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Steinhoff buys back 78 million shares for R4.7 billion

Published Oct 25, 2017


JOHANNESBURG - Listed retailer Steinhoff International has repurchased more than 78 million of its shares, representing 1.8% of its issued share capital, for R4.7 billion.

The company also told shareholders yesterday that shares acquired or held by subsidiaries would be treated as treasury shares and accordingly reduced the number of voting interests to 4231343966 shares.

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“Shareholders of Steinhoff are hereby advised that the company informed the authority for financial markets in the Netherlands that the management board of the company has undertaken share buy-backs under the

authority granted by shareholders,” the group said.

Jordan Weir, an equities trader at BayHill Capital, said shareholders should not expect anything particularly significant in the near term with regard to this share buy-back.

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“As it has been treated as treasury shares, voting rights and dividend payouts fall away from those roughly 78.3 million shares, indirectly giving current shareholders a fraction more dividend income and voting power per share than they currently hold. This is obviously favourable to the underlying shareholder,” Weir said.

Last month the group released a trading update in which it said its European household goods segment remains on track to deliver good operating profit growth for the 12 months to end September. Sales increased 48% to 14.9 billion for the nine months to end June, boosted by organic sales and the integration and sales development of the acquired businesses. The group said organic revenue, excluding acquisitions, increased 8percent and was led by good growth in the European and African regions.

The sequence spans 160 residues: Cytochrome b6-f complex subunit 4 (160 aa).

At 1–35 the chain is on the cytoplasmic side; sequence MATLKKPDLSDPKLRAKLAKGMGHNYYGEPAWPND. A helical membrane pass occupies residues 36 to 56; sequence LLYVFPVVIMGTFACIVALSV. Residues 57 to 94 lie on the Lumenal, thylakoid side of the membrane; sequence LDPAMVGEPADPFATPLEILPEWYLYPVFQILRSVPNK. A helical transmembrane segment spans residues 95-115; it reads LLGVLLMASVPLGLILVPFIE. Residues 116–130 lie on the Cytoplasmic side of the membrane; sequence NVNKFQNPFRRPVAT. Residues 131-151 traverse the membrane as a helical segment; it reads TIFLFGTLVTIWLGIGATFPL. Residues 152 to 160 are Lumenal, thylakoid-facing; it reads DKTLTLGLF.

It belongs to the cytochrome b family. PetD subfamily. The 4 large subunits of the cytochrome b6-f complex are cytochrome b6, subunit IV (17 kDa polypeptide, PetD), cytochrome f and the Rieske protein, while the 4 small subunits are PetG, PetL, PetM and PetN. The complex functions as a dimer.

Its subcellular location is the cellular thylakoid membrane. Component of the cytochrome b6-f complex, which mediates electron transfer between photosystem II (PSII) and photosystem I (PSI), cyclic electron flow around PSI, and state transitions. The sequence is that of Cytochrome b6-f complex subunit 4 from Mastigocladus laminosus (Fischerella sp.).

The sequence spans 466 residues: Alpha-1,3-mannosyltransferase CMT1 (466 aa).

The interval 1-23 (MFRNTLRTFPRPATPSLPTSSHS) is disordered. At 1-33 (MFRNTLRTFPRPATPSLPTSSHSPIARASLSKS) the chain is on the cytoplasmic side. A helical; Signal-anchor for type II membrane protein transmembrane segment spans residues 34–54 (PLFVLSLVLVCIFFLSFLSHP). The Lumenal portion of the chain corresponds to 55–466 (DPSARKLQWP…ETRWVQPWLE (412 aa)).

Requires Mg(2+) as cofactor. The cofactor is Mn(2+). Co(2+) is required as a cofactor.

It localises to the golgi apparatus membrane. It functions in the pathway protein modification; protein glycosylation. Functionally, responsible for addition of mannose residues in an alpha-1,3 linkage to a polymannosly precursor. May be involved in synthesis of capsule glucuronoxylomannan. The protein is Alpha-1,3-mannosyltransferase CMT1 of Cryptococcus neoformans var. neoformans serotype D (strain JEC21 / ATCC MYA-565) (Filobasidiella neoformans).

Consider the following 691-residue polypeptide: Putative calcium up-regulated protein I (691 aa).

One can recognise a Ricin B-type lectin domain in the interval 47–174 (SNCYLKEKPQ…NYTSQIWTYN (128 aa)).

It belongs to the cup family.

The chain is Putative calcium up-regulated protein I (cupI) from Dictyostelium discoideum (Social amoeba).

Weir said treasury shares meant that a company felt that its shares could be currently below intrinsic value and wished to participate in capital growth.

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“If a company wants to ensure that it can more easily create cash on hand by selling shares back to the public at a certain future date, while enjoying underlying capital gain/growth in the interim; or lastly and, in rare instances, a company wants to maintain a controlling share interest in order to help fend off potential future hostile takeovers,” Weir said. “Given the current price action of Steinhoff’s share price, one could err on the side of Steinhoff possibly picking up stock at levels that they may believe to be below current intrinsic value.”


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